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Inactivity Bores the Beast
by Andy
October 28, 2015

A-Sabre-tooth-catThere were three fantastic posts this week on my Linked-In feed with helpful, powerful insights.  One from TopRight Partners recapping a recent Masters of Marketing Conference mandating, among other things, better customer experiences (http://bit.ly/1jRcbxB), another from The Economist on the sloth-like nature of large corporations and the downward spiral they seem to be on (http://econ.st/1NAEs5b), and an interview with Louis Gerstner on how to turn around a large company and his experiences at IBM (http://bloom.bg/1k4yijE).

I highly recommend you click on all three.  All provided excellent food for thought and pointed out some very core truths.

  1. Process can be cancerous to growth.
  2. Disruption is critical in a cluttered world.
  3. Corporate structure and traditional methods are failing.

Sitting idly by and hoping once tried-and-true methods work again, when they’re clearly not working now, is a recipe for disaster and the market is proving that.  The examples cited were mostly in the consumer space as they tend to enjoy broader interest.  But the same clearly holds true for B2B.  Dana Anderson’s quote about her company (Mondelez International) being, “an 800-lb. gorilla living in a unicorn world” is very applicable.  Technology has seismically changed everything.  Buyers are younger and motivated differently.  Achieving short-term results in a long-term world is exceedingly difficult.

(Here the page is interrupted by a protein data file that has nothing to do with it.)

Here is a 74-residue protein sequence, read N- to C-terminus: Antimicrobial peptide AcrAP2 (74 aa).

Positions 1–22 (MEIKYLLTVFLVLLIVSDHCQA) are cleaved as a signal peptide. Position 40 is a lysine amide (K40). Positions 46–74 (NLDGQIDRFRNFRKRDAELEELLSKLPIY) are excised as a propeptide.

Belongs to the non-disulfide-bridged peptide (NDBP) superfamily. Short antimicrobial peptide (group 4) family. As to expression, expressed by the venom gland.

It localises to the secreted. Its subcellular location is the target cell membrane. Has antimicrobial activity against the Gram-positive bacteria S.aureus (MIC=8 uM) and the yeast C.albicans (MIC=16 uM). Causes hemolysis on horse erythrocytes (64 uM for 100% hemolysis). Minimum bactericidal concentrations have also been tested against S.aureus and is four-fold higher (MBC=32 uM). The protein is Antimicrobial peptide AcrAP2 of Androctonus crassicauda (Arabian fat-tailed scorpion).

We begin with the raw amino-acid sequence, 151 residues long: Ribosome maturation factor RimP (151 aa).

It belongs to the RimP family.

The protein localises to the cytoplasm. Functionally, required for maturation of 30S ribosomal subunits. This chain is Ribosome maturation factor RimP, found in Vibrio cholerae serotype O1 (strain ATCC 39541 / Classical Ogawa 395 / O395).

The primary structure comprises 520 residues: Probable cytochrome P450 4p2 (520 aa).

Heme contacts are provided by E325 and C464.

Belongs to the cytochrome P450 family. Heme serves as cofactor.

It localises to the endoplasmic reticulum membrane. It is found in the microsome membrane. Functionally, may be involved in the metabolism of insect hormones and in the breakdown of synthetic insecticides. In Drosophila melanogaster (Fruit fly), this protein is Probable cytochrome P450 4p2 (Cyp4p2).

Optimizing your process only matters if you’ve isolated the optimal opportunity and determined the best way to get there.  And straying from that strategic path is never ideal and has its own risks.  To alleviate that fear of re-aligning toward a brighter future during lethargic times, simultaneously create new paths toward new opportunities as one of them will likely open up.  And once an opportunity crack opens up, plow through it with all your might like Louis Gerstner did with IBM.

The beast is not your company or your offering.  The beast is the market.  The slower and less agile you become, the easier the beast can consume you whole.

One Response to “Inactivity Bores the Beast”

  1. Andy,

    Great post.

    I agree with this 100% – “Optimizing your process only matters if you’ve isolated the optimal opportunity and determined the best way to get there.”

    Convergent Thinking process is far too common in large corporations. “Group consensus” determines the process to be optimized. (And the wrong questions are often asked to arrived at the process getting optimized.)

    The correct answer is always optimizing for the customer experience, and that means taking on a more Divergent Thinking/Design Thinking approach, requiring empathy.

    And unfortunately, empathy is not a quality that comes naturally to large corporations.

    Keep up the great thinking, Andy!


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